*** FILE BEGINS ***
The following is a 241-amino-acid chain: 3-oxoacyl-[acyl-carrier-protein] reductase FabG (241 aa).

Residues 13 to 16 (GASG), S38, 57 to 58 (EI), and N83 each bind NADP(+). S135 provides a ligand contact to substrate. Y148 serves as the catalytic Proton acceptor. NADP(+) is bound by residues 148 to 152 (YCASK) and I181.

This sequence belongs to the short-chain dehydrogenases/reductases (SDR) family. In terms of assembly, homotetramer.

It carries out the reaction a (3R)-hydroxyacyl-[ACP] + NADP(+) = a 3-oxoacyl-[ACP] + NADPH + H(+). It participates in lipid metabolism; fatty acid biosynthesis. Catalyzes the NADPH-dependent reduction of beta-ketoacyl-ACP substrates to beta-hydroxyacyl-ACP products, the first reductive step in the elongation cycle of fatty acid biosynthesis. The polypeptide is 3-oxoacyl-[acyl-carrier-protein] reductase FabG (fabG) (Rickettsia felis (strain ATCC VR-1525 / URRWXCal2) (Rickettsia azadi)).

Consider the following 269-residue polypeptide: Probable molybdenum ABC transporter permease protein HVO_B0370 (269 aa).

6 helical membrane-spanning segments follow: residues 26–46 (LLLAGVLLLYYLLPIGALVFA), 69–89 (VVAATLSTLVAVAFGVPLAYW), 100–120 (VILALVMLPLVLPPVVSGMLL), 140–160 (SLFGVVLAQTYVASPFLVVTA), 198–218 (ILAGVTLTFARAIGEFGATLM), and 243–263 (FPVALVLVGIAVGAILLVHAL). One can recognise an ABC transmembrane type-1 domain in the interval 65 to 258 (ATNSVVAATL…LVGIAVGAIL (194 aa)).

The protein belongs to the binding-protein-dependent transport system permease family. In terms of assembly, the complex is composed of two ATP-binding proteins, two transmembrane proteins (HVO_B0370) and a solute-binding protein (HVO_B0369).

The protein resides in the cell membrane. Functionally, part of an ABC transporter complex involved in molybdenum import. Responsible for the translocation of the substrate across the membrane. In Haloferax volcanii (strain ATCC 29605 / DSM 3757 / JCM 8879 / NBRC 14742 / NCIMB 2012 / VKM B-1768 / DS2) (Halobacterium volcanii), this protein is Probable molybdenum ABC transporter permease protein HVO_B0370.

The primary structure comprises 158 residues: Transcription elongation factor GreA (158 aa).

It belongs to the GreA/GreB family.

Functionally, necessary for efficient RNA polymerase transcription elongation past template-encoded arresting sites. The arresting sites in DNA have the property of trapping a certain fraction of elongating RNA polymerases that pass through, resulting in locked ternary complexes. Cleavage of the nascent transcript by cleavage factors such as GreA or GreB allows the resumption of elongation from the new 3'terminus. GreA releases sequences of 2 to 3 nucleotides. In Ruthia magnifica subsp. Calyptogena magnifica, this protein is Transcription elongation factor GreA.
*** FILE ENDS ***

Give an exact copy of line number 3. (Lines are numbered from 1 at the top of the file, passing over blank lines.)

This sequence belongs to the short-chain dehydrogenases/reductases (SDR) family. In terms of assembly, homotetramer.